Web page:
2019 Atlantic hurricane outlooks suggest average year, but El Niño adds uncertainty


The first long-range outlooks and forecasts for the 2019 Atlantic hurricane season both suggest an average level of storm activity, but note some uncertainty over whether an El Niño event occurs and how strong the El Niño Southern Oscillation (ENSO) trend is.

Hurricane Irene satellite imageFirst, Tropical Storm Risk, the insurance and reinsurance industry supported tropical weather researchers from London who published an extended range forecast on December 11th.

The TSR forecasting team call for the 2019 Atlantic hurricane season to see 12 tropical storms (8 to 16), with 5 (2 to 8) that could become hurricanes and 2 (0 to 4) intense hurricanes of Category 3 strength or greater.

This is roughly aligned with the long-term averages of 11, 6 and 3 over the last 69 years, but slightly below recent histories 14, 7 and 3 average from the last decade.

Meanwhile, the tropical forecasting team at Colorado State University published a qualitative outlook for the 2019 Atlantic hurricane season on December 13th.

They don’t provide specific forecast numbers, being a qualitative outlook rather than a quantitative forecast, but do suggest the greatest probability is for an accumulated cyclone energy (ACE) of around 80 for the season, which would equate to 8 to 11 named tropical storms, 3 to 5 hurricanes and 1 to 2 major hurricanes.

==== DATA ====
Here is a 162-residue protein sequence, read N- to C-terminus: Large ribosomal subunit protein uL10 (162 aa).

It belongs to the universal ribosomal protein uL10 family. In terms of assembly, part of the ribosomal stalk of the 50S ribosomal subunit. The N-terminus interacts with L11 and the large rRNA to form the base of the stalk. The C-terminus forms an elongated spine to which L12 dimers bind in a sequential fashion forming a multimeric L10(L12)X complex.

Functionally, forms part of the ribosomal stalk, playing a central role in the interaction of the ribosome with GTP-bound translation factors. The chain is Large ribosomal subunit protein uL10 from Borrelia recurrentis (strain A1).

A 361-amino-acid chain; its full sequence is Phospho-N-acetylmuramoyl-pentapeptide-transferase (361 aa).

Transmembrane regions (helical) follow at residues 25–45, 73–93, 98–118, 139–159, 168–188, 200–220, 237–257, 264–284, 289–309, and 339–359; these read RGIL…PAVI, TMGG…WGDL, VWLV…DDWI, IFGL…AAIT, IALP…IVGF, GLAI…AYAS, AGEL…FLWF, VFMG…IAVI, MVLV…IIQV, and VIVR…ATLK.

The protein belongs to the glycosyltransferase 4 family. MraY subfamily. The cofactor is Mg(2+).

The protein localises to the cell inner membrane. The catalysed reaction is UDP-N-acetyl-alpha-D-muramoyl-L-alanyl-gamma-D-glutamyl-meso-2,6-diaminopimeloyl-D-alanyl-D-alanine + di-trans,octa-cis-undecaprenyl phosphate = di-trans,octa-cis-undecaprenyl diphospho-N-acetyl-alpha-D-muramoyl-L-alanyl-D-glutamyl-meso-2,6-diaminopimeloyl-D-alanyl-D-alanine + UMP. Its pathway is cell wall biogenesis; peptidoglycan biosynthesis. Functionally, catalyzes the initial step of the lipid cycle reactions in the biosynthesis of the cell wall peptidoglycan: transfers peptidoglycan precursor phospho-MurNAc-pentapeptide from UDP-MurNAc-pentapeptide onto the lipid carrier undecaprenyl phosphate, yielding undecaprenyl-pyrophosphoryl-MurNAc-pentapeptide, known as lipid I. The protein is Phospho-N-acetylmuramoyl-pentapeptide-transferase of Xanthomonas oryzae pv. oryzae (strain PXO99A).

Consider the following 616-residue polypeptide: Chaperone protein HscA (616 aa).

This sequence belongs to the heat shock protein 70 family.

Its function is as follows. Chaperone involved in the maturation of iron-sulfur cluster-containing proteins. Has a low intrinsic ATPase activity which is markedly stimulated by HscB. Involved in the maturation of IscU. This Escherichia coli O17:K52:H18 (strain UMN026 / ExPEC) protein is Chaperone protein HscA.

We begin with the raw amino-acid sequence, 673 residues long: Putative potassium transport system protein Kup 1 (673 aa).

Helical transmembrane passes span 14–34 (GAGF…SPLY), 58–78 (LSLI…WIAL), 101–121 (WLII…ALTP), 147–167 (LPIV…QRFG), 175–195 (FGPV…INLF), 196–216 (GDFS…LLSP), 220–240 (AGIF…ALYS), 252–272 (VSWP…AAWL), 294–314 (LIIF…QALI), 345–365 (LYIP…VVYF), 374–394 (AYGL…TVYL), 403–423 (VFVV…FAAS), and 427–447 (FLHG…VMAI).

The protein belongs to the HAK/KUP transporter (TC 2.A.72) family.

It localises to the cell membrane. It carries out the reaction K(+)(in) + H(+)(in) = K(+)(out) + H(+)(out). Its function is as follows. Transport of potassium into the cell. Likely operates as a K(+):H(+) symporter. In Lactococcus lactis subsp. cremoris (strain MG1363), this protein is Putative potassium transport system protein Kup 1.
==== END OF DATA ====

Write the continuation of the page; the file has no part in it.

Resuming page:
However, this forecast team do attach a 25% chance to an ACE of 130 occurring, if the Atlantic Multidecadal Oscillation (AMO) is above average but an El Niño event does not occur.

In that case, an ACE of 130 could equate to a higher number of storms and hurricanes, making for an above average season.

So El Niño is a major factor in the forecasts and the probabilities of an active hurricane season in the Atlantic in 2019.

After 2017 and 2018 the reinsurance and insurance-linked securities (ILS) market will be hoping for a more settled tropical season in 2019.

But as ever, El Niño conditions are a wildcard that can affect reinsurance market and ILS outcomes, being a weather and climatic phenomena that can drive extreme impacts across different regions of the world.

It must be stressed that it is terribly early to be considering how active the tropical Atlantic will be in 2019 and how much hurricane activity there will be.

But given the losses hurricanes can drive through reinsurance, ILS and catastrophe bond positions, these outlooks provide important food for thought for ILS fund managers and underwriters alike.

We’ll keep you updated as further forecast updates come out in the New Year.

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